Infections: The Bair Hugger’s forced-air system has been associated with an increased risk of deep joint infection in patients undergoing knee or hip replacement surgeries. Some studies suggest the forced-air system circulates contaminated particles from operating room floors over the surgical site, increasing the risk for infection. Patients who undergo hip and knee replacements are especially vulnerable to infections, and an infection in the prosthetic device could mean more surgeries are necessary to clear the infection.

How does the Bair Hugger system cause infections?

After several studies found the Bair Hugger warming system could disrupt the flow of air in operating rooms, the propensity of the device to cause surgical site infections was called into question.

In three separate studies, published in The Bone and Joint Journal in November 2011 and February 2012 and Anesthesia & Analgesia in August 2013, researchers concluded that the Bair Hugger warming system disrupted the flow of ventilated air over the surgical site in ultraclean operating rooms.

Researchers believe the Bair Hugger’s forced-air system could circulate contaminated particles from the operating room floor over the surgical site, increasing the risk for deep joint infections.

This is especially true for patients undergoing hip and knee replacement surgeries. These surgeries are often performed in ultraclean operating rooms, where highly filtered air is circulated through the room to decrease the risk of infections.

If the Bair Hugger is indeed stirring up dirt from the floor and circulating it into a patient’s open surgical wound, the risk for infection could be great. Because implants are made of metal or plastic, it is harder for the body’s immune system to attack the bacteria if it attaches to the device. Patients with infected joint replacements may need additional surgery to cure the infection.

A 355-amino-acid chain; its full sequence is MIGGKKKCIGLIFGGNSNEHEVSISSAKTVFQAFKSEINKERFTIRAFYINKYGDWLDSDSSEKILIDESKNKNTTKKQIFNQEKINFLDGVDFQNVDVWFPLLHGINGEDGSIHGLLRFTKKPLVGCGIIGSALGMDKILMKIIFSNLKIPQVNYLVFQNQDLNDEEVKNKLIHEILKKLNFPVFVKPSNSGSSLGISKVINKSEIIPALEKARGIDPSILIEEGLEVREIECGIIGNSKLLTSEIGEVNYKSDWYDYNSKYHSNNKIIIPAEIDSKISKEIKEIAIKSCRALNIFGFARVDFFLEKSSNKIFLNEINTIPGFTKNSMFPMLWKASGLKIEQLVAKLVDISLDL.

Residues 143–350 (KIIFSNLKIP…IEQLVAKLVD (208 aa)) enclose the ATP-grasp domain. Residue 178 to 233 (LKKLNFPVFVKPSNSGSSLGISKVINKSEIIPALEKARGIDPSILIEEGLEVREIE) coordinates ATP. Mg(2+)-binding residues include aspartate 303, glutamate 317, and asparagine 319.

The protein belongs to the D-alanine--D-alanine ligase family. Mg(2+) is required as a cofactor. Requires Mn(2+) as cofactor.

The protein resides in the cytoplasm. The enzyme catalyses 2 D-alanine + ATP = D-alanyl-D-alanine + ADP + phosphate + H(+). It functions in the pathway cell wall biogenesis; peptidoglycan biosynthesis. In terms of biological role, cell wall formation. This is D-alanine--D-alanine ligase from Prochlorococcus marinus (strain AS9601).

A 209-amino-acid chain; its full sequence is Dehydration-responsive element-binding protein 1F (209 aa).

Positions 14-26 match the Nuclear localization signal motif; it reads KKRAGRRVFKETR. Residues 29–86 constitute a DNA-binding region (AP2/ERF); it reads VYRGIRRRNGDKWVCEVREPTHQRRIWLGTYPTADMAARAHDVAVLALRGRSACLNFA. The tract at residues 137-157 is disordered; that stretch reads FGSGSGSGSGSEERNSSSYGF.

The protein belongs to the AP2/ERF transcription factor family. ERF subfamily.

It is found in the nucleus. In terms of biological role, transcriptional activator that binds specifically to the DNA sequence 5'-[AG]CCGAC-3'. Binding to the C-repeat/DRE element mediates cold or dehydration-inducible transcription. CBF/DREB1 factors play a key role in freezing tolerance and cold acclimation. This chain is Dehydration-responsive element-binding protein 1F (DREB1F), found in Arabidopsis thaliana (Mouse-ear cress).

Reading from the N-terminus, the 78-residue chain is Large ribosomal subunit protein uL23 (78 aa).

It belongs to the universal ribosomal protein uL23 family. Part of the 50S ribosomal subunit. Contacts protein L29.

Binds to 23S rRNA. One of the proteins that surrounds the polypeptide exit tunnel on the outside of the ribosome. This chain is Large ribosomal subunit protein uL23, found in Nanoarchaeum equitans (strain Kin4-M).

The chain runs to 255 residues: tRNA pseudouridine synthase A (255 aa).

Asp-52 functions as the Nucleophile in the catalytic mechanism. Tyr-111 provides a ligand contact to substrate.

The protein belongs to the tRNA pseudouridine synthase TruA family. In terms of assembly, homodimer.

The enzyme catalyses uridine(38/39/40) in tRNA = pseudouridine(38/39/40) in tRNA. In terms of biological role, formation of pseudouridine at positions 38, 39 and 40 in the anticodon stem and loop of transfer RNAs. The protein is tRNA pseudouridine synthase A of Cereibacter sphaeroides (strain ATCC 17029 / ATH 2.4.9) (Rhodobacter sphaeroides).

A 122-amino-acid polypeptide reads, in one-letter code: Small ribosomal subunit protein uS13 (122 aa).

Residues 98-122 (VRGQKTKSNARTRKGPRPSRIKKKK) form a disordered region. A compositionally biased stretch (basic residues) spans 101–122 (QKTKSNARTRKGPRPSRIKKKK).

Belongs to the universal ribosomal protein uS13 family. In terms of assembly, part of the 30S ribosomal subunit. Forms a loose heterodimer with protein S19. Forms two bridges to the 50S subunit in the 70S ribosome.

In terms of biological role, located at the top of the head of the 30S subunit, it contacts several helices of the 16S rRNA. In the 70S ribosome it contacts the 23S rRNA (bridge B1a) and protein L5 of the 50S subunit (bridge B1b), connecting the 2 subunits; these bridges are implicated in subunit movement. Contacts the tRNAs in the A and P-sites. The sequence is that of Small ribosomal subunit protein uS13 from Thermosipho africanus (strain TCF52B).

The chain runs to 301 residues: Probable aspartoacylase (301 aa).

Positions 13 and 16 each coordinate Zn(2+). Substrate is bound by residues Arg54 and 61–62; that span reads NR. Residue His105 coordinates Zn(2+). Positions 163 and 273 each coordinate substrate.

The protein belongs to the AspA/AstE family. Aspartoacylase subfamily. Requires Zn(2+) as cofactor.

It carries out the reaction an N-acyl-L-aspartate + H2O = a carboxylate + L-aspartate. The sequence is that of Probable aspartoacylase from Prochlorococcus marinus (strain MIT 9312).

What are the signs and symptoms of surgical site infections?

Surgical site infections can be serious and life-threatening and a second or even third surgery may be necessary to clear the infection. Signs and symptoms of any surgical site infection include:

  • Redness
  • Delayed healing
  • Fever
  • Pain
  • Tenderness, warmth or swelling

In the case of knee and hip replacement patients, an infection could cause the implant to loosen. A revision surgery may be necessary not only to clear the infection, but also to replace to loosened implant. Symptoms of implant loosening include:

  • Limping
  • Stiffness
  • Instability

How often is the Bair Hugger warming system used?

3M estimates the Bair Hugger warming system has been used on over 200 million patients around the world since it came on the market more than 25 years ago. 3M also estimates that number increases by about 50,000 patients each day.

The Bair Hugger system is used in more than 80 percent of U.S. hospitals and is currently the number one choice in patient warming systems.

Who invented the Bair Hugger system?

Anesthesiologist and entrepreneur Dr. Scott Augustine invented the Bair Hugger patient warming system in the 1980s. He founded Augustine Medical Inc. in 1987 through which he marketed the Bair Hugger system after gaining Food and Drug Administration (FDA) approval in 1988.

Dr. Augustine served as CEO, chairman and chief technology officer of Augustine Medical until 2002 when he left the company. Augustine Medical subsequently changed its name to Arizant Inc. before it was sold to a venture capital group in 2004. Then, in 2010, Arizant was bought by 3M for more than $800 million. 3M now markets the Bair Hugger warming system.

During the course of his career, Dr. Augustine has been awarded approximately 150 U.S. patents for various medical devices, including a competing patient warming system, the Hot Dog.

Is there a comparable device on the market?